As the date drew near I mused more and more on the Mercury prize. A PR stunt started in the early 90s by a telephone company with no obvious links to music, which had grown to become an important event on the UK musical calendar. Everyone has heard of it and most could probably name previous winners but I was willing to bet that other than journalists and critics, the amount of people who could actually judge the competition objectively was tiny. Despite the fact that everyone seems to have an opinion on runners and riders, the number who had heard all of the albums competing in any given year would be miniscule.
As with the geek gives us the run down of the rules of slasher movies in "Scream", there are certain unwritten rules which Mercury judges seem to be bound by. The first rule of Mercury club – the big band never wins. Likewise the token folk act. Same story for the token jazz artistes. No matter how good those albums were – they are destined never to win. We are reminded every year that these groups don't really mind – just being nominated brings a big spike in their sales and profiles for the year.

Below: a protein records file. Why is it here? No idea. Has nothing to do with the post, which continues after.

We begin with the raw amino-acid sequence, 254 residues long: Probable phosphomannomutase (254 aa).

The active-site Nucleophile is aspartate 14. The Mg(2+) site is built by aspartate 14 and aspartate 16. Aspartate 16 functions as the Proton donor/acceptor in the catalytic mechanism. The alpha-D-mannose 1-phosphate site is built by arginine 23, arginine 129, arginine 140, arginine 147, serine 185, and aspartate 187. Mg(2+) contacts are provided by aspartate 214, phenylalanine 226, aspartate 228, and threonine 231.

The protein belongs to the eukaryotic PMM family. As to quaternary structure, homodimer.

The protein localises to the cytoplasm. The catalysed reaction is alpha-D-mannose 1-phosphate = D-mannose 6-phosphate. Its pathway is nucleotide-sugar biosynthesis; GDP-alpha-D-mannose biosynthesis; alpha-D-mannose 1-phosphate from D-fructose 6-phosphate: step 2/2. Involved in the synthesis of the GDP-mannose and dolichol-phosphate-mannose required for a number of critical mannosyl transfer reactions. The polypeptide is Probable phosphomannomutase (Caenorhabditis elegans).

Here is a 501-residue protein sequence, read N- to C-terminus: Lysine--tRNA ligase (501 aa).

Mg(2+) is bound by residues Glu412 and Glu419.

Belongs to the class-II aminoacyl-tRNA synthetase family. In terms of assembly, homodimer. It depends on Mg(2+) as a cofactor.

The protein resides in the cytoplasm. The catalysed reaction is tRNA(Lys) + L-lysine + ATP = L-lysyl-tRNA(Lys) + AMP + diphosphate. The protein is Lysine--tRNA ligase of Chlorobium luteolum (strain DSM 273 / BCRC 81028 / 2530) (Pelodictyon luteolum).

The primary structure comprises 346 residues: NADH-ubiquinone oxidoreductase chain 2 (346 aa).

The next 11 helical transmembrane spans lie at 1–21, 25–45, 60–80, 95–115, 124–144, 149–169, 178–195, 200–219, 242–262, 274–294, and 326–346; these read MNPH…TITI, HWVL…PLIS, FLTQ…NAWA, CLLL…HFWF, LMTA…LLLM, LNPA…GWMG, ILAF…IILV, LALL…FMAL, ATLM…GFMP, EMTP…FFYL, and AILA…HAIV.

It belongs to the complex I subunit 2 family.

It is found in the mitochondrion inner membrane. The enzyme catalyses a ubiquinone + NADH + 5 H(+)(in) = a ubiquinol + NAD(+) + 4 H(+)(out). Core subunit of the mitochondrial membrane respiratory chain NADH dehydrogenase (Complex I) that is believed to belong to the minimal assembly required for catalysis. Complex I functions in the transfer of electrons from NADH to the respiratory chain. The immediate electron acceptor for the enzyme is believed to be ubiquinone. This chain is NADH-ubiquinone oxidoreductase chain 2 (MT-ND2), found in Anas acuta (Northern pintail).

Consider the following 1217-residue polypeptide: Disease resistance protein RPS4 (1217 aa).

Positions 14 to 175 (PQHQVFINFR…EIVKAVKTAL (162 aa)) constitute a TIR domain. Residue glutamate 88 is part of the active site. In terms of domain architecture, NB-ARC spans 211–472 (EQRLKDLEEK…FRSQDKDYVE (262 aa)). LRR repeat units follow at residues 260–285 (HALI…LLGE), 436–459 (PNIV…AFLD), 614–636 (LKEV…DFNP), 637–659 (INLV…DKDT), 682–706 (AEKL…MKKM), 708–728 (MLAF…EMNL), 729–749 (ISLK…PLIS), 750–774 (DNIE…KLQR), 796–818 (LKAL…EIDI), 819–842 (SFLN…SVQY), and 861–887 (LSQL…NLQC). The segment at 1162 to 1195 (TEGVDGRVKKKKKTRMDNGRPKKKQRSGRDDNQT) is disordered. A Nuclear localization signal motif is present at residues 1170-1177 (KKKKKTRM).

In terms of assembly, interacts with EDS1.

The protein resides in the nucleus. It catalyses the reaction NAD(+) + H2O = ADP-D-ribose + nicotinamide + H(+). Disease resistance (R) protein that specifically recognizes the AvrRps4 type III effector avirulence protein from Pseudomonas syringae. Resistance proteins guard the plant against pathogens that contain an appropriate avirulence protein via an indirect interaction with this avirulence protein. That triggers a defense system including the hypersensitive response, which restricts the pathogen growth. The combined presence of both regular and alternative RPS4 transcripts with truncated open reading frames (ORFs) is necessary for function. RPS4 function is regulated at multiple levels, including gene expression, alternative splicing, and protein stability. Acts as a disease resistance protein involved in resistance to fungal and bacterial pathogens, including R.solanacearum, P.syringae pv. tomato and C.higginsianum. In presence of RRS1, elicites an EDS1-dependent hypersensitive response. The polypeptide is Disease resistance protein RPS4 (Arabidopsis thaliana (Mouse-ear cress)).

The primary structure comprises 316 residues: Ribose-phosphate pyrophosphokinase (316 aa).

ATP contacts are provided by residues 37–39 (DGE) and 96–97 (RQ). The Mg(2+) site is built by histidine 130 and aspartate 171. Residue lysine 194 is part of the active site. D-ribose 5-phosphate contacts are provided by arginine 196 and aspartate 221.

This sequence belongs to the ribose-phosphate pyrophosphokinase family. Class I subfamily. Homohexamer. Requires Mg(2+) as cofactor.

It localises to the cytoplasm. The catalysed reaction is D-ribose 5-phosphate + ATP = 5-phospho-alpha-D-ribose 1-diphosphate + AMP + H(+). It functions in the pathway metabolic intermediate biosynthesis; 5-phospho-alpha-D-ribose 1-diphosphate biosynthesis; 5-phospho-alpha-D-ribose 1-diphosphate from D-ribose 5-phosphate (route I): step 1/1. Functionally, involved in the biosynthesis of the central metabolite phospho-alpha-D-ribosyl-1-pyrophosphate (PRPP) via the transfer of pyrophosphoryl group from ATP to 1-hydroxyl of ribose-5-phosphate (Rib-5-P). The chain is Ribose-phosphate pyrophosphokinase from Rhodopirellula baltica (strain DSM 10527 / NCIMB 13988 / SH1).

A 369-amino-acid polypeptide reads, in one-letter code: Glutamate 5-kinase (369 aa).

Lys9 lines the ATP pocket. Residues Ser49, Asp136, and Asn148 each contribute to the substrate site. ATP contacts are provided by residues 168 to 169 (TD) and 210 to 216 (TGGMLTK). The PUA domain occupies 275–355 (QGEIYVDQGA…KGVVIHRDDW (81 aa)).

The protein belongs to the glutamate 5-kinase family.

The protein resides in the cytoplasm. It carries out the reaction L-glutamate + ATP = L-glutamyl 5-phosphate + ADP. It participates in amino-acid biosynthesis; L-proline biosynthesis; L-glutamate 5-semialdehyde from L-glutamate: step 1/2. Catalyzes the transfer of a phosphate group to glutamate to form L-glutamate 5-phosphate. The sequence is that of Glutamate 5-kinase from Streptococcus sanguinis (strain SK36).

The other rule is never to forget this is a commercial exercise designed to maximise exposure for sponsors. This is why seemingly ridiculous decisions are made. Was Roni Size's album better than OK Computer? Did Gomez and Talvin Singh really produce the best albums of 1998 and 1999? It's a funny old game designed to provoke column inches – much as I'm doing now. I just needed to get inside the mindset of judges such as Lauren Laverne – would any of the nominated sound even vaguely like Kenickie? I remember one year, David Baddiel spouting a lot of pretentious nonsense – what would he do now?
The evening came. Like Renton's self enforced cold turkey session at his parent's house in Trainspotting, I retired to the back room with just a pile of CDs, a flask of tea and some Kendal mint cake to keep me warm.